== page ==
Safety and Efficacy of Intravenous Hydromorphone in Elderly Emergency Department Patients With Acute Severe Pain
Information source: Montefiore Medical Center
ClinicalTrials.gov processed this data on December 21, 2014
Link to the current ClinicalTrials.gov record.
Condition(s) targeted: Pain
Intervention: Hydromorphone (Drug); Usual care (Drug)
Phase: Phase 4
Sponsored by: Montefiore Medical Center
The hydromorphone protocol is more effective than usual care in Emergency Department (ED)
patients age 65 years and older in terms of proportion who choose to forgo additional pain
medication within 60 minutes post-baseline in the two groups.
Official title: Safety and Efficacy of Intravenous Hydromorphone Using Incremental Doses of 0.5 mg in Elderly ED Patients With Acute Severe Pain
Study design: Allocation: Randomized, Endpoint Classification: Safety/Efficacy Study, Intervention Model: Single Group Assignment, Masking: Single Blind (Subject), Primary Purpose: Treatment
Primary outcome: Proportion with successful treatment
Minimum age: 65 Years.
Maximum age: N/A.
1. Age greater than or equal to 65 years: This is a study of elderly patients.
2. Pain with onset within 7 days: Pain within seven days is the definition of acute
pain that has been used in ED literature.
3. ED attending physician's judgment that patient's pain may warrant IV opioids: The
factors that influence the decision to use parenteral opioids are complex and
extensive. An approach that is commonly taken to address the issue of patient
selection in drug trials is to use a specific condition (e. g., renal colic) or
treatment (e. g., post-hysterectomy) that would generally be thought to be
appropriately treated with an opioid analgesic, thereby eliminating individual
judgment about eligibility for the study. However in order to assess the role of
opioids with the widest generalizability in the ED setting, the investigators decided
to enroll patients with a variety of diagnoses, all with a complaint of acute pain.
Opioids are not an appropriate treatment for all patients who present with a
complaint of pain (e. g., gastroenteritis, migraine). Therefore, unless there is a
restriction to patients with a specific diagnosis, either a comprehensive list of
diagnoses and situations in which opioids are indicated must be specified, or
clinical judgment needs to be used. The investigators have opted for the latter
4. Normal mental status: In order to provide measures of pain experienced the patient
needs to have a normal mental status. The investigators will use a 6-item screener
(Wilber 2008) as an indicator of sufficiently normal mental status to participate in
1. Prior use of methadone: the effect of methadone use on the perception of acute pain
is unknown and suspected to be altered. The investigators feel that the needs of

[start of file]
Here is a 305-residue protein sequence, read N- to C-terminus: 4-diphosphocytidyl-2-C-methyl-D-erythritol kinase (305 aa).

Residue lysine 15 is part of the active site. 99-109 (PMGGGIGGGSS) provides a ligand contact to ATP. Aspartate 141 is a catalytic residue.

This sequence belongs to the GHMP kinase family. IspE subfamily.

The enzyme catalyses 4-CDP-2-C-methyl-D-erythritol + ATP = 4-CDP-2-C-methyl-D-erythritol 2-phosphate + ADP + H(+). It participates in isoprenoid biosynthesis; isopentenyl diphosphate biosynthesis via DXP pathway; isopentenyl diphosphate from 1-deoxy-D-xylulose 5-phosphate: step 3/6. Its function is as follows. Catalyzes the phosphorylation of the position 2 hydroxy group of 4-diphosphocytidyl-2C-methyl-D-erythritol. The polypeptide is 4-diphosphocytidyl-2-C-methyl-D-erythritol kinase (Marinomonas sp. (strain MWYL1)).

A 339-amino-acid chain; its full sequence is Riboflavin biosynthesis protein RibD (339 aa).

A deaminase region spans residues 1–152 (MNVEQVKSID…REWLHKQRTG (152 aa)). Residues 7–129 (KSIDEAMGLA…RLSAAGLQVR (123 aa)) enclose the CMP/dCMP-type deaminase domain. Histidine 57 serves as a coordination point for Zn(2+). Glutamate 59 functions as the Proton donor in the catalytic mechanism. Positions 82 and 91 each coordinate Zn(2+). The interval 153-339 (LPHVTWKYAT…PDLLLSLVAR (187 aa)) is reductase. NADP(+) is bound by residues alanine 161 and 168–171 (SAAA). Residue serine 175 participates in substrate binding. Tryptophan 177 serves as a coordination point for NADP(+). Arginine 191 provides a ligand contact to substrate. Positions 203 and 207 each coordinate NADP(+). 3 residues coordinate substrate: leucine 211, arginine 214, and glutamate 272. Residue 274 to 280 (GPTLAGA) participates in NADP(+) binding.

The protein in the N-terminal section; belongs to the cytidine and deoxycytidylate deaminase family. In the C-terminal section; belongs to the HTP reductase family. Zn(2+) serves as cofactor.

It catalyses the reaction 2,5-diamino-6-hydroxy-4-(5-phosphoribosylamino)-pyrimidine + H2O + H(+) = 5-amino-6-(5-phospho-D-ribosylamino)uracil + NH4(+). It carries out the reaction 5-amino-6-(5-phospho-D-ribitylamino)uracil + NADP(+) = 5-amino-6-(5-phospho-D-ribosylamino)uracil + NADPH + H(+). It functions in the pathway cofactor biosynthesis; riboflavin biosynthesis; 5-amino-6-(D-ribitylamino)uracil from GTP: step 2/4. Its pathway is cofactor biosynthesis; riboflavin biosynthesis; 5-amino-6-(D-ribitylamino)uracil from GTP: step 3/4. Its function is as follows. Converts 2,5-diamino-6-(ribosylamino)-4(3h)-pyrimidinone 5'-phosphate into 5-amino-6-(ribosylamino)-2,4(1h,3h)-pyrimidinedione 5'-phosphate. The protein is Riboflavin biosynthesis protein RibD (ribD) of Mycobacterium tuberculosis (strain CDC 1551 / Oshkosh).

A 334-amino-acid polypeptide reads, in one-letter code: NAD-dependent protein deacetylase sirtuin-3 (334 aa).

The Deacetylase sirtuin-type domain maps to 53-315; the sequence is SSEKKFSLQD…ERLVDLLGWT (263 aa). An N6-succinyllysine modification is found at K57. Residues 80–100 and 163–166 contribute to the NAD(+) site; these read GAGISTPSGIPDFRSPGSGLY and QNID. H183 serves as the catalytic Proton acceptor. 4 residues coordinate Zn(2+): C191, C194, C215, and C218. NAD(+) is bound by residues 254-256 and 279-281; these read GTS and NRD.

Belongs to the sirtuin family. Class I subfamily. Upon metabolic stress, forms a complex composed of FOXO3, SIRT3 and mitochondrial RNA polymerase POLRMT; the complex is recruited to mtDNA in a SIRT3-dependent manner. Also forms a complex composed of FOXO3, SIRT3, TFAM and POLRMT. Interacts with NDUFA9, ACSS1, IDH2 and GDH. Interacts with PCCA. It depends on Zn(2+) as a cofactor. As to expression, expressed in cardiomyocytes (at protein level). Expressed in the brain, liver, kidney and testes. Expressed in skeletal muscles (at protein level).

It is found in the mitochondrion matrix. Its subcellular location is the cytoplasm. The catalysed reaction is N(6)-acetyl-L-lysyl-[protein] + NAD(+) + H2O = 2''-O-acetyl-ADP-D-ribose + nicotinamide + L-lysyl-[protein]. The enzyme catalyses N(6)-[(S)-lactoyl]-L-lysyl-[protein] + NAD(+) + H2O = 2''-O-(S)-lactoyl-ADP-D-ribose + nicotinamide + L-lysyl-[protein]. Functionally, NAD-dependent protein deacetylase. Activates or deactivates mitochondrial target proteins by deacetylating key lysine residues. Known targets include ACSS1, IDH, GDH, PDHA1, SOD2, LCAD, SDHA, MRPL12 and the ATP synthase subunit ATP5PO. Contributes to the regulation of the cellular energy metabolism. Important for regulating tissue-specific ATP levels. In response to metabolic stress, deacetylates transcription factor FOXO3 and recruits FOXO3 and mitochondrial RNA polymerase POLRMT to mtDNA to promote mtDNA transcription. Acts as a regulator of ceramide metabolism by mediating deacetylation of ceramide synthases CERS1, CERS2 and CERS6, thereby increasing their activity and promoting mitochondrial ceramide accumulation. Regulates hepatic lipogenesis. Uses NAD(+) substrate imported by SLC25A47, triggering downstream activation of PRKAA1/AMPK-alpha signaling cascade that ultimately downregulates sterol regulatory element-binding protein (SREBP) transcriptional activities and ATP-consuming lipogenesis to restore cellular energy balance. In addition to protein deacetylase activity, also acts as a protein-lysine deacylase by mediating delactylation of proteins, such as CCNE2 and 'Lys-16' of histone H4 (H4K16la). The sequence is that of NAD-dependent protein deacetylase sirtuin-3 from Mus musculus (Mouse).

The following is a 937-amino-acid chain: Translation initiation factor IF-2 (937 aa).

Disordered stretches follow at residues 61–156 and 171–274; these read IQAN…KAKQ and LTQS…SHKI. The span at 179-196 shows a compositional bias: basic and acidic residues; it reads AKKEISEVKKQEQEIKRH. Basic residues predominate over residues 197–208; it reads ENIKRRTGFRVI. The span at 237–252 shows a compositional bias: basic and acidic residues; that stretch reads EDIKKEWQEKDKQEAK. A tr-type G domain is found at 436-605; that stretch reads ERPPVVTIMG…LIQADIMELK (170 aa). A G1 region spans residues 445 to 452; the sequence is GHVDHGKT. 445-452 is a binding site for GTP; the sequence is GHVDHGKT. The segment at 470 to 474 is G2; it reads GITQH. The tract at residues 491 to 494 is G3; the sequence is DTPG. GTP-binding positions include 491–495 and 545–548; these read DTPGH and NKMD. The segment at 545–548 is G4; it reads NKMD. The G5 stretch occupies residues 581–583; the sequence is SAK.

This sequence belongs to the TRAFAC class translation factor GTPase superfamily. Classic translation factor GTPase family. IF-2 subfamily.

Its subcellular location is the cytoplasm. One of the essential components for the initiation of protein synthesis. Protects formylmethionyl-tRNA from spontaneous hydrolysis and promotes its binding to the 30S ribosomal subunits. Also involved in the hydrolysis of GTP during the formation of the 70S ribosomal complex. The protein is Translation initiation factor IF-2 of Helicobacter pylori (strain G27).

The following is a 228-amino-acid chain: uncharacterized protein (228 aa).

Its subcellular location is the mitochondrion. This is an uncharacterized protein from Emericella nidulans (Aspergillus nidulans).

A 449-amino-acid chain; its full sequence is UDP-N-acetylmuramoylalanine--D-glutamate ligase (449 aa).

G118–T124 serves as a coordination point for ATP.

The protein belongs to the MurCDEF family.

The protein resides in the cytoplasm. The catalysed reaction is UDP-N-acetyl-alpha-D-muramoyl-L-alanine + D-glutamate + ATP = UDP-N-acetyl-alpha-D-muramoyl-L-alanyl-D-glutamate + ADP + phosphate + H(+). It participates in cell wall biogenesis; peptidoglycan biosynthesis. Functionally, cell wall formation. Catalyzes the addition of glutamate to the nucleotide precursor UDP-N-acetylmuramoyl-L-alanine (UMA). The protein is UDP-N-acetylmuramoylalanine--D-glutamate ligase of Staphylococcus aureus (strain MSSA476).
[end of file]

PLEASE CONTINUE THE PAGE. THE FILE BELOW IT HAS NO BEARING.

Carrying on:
patients on methadone may exceed the dosage ceiling of 1 mg that will be used for
this study. Similar to sickle cell patients and chronic cancer patients, patients on
methadone usually require significantly higher doses of opioids to control their
pain. Thus, the investigators feel that it would be unethical to restrict the dose
that this subset of patients can receive.
2. Use of other opioids or tramadol within past seven days: to avoid introducing bias
related to opioid tolerance that may alter the response to the study medication
thereby masking the medication's effect.
3. Prior adverse reaction to opioids.
4. Chronic pain syndrome: frequently recurrent or daily pain for at least 3 months
results in alteration in pain perception which is thought to be due to
down-regulation of pain receptors. Examples of chronic pain syndromes include sickle
cell anemia, osteoarthritis, fibromyalgia, migraine, and peripheral neuropathies.
5. Alcohol intoxication: the presence of alcohol intoxication as judged by the treating
physician may alter perception, report, and treatment of pain.
6. SBP <90 mm Hg: Opioids can produce peripheral vasodilation that may result in
7. Oxygen saturation <95% on room air: For this study, oxygen saturation must be 95% or
above on room air in order to be enrolled.
8. Use of MAO inhibitors in past 30 days: MAO inhibitors have been reported to
intensify the effects of at least one opioid drug causing anxiety, confusion and
significant respiratory depression or coma.
9. C02 measurement greater than 46: In accordance with a similar study (04-12-360),
three subsets of patients will have their CO2 measured using a handheld capnometer
prior to enrollment in the study. If the CO2 measurement is greater than 46, then
the patient will be excluded from the study. The 3 subsets are as follows:
- All patients who have a history of COPD
- All patients who report a history of asthma together with greater than a 20
pack-year smoking history
- All patients reporting less than a 20 pack-year smoking history who are having
an asthma exacerbation
Locations and Contacts
Montefiore Emergency Department, Bronx, New York 10467, United States; Recruiting
Andrew Chang, MD, MS, Email: email@example.com
Starting date: July 2009
Last updated: September 6, 2011